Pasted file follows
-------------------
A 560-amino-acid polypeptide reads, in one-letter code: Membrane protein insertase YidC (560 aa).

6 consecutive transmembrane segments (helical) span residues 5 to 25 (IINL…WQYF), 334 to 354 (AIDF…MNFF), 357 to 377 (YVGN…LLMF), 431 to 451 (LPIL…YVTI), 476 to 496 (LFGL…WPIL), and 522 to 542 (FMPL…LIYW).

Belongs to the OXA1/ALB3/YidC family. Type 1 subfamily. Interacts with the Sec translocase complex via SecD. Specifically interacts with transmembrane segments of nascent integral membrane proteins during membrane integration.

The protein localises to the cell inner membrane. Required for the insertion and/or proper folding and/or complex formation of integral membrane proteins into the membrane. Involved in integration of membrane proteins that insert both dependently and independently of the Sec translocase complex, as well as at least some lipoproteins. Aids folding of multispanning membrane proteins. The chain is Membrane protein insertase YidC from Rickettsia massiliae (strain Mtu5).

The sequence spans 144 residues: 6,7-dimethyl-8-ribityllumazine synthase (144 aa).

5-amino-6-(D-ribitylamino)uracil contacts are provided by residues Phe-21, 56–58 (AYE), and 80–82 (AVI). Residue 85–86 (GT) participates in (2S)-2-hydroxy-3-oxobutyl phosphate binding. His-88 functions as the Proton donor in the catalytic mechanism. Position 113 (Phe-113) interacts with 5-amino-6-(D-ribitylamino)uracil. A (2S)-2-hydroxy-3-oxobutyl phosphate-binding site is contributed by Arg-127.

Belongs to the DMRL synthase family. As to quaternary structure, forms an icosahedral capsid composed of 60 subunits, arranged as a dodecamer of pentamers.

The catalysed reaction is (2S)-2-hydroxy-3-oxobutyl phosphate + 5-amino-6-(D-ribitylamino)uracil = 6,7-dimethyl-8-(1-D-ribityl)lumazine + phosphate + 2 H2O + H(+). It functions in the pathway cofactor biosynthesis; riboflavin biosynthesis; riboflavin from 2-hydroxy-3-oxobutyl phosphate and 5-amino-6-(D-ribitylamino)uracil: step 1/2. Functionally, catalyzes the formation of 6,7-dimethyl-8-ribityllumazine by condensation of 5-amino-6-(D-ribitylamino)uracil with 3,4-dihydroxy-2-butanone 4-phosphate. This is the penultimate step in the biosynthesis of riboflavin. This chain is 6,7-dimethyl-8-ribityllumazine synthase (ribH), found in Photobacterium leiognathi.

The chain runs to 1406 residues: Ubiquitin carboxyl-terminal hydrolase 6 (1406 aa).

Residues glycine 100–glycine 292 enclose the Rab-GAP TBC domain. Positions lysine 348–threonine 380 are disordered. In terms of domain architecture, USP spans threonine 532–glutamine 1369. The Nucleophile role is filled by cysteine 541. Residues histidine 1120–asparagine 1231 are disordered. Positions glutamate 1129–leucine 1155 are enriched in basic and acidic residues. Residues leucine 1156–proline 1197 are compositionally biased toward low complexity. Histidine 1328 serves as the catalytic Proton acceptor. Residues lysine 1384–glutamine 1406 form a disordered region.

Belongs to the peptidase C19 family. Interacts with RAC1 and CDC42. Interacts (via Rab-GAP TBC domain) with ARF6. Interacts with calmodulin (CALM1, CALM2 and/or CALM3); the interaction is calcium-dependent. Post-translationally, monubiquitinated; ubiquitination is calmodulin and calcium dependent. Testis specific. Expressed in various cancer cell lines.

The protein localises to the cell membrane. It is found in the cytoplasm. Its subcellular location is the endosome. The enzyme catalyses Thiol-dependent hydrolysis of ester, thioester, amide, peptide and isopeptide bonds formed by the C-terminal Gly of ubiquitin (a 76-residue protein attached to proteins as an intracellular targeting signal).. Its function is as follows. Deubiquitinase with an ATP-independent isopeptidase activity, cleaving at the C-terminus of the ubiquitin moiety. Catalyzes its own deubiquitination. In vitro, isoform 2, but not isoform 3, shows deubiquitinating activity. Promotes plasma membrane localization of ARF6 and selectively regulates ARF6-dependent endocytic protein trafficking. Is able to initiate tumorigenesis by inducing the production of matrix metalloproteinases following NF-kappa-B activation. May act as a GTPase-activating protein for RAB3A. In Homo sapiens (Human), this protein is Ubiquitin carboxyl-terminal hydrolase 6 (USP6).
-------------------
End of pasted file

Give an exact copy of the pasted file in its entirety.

A 560-amino-acid polypeptide reads, in one-letter code: Membrane protein insertase YidC (560 aa).

6 consecutive transmembrane segments (helical) span residues 5 to 25 (IINL…WQYF), 334 to 354 (AIDF…MNFF), 357 to 377 (YVGN…LLMF), 431 to 451 (LPIL…YVTI), 476 to 496 (LFGL…WPIL), and 522 to 542 (FMPL…LIYW).

Belongs to the OXA1/ALB3/YidC family. Type 1 subfamily. Interacts with the Sec translocase complex via SecD. Specifically interacts with transmembrane segments of nascent integral membrane proteins during membrane integration.

The protein localises to the cell inner membrane. Required for the insertion and/or proper folding and/or complex formation of integral membrane proteins into the membrane. Involved in integration of membrane proteins that insert both dependently and independently of the Sec translocase complex, as well as at least some lipoproteins. Aids folding of multispanning membrane proteins. The chain is Membrane protein insertase YidC from Rickettsia massiliae (strain Mtu5).

The sequence spans 144 residues: 6,7-dimethyl-8-ribityllumazine synthase (144 aa).

5-amino-6-(D-ribitylamino)uracil contacts are provided by residues Phe-21, 56–58 (AYE), and 80–82 (AVI). Residue 85–86 (GT) participates in (2S)-2-hydroxy-3-oxobutyl phosphate binding. His-88 functions as the Proton donor in the catalytic mechanism. Position 113 (Phe-113) interacts with 5-amino-6-(D-ribitylamino)uracil. A (2S)-2-hydroxy-3-oxobutyl phosphate-binding site is contributed by Arg-127.

Belongs to the DMRL synthase family. As to quaternary structure, forms an icosahedral capsid composed of 60 subunits, arranged as a dodecamer of pentamers.

The catalysed reaction is (2S)-2-hydroxy-3-oxobutyl phosphate + 5-amino-6-(D-ribitylamino)uracil = 6,7-dimethyl-8-(1-D-ribityl)lumazine + phosphate + 2 H2O + H(+). It functions in the pathway cofactor biosynthesis; riboflavin biosynthesis; riboflavin from 2-hydroxy-3-oxobutyl phosphate and 5-amino-6-(D-ribitylamino)uracil: step 1/2. Functionally, catalyzes the formation of 6,7-dimethyl-8-ribityllumazine by condensation of 5-amino-6-(D-ribitylamino)uracil with 3,4-dihydroxy-2-butanone 4-phosphate. This is the penultimate step in the biosynthesis of riboflavin. This chain is 6,7-dimethyl-8-ribityllumazine synthase (ribH), found in Photobacterium leiognathi.

The chain runs to 1406 residues: Ubiquitin carboxyl-terminal hydrolase 6 (1406 aa).

Residues glycine 100–glycine 292 enclose the Rab-GAP TBC domain. Positions lysine 348–threonine 380 are disordered. In terms of domain architecture, USP spans threonine 532–glutamine 1369. The Nucleophile role is filled by cysteine 541. Residues histidine 1120–asparagine 1231 are disordered. Positions glutamate 1129–leucine 1155 are enriched in basic and acidic residues. Residues leucine 1156–proline 1197 are compositionally biased toward low complexity. Histidine 1328 serves as the catalytic Proton acceptor. Residues lysine 1384–glutamine 1406 form a disordered region.

Belongs to the peptidase C19 family. Interacts with RAC1 and CDC42. Interacts (via Rab-GAP TBC domain) with ARF6. Interacts with calmodulin (CALM1, CALM2 and/or CALM3); the interaction is calcium-dependent. Post-translationally, monubiquitinated; ubiquitination is calmodulin and calcium dependent. Testis specific. Expressed in various cancer cell lines.

The protein localises to the cell membrane. It is found in the cytoplasm. Its subcellular location is the endosome. The enzyme catalyses Thiol-dependent hydrolysis of ester, thioester, amide, peptide and isopeptide bonds formed by the C-terminal Gly of ubiquitin (a 76-residue protein attached to proteins as an intracellular targeting signal).. Its function is as follows. Deubiquitinase with an ATP-independent isopeptidase activity, cleaving at the C-terminus of the ubiquitin moiety. Catalyzes its own deubiquitination. In vitro, isoform 2, but not isoform 3, shows deubiquitinating activity. Promotes plasma membrane localization of ARF6 and selectively regulates ARF6-dependent endocytic protein trafficking. Is able to initiate tumorigenesis by inducing the production of matrix metalloproteinases following NF-kappa-B activation. May act as a GTPase-activating protein for RAB3A. In Homo sapiens (Human), this protein is Ubiquitin carboxyl-terminal hydrolase 6 (USP6).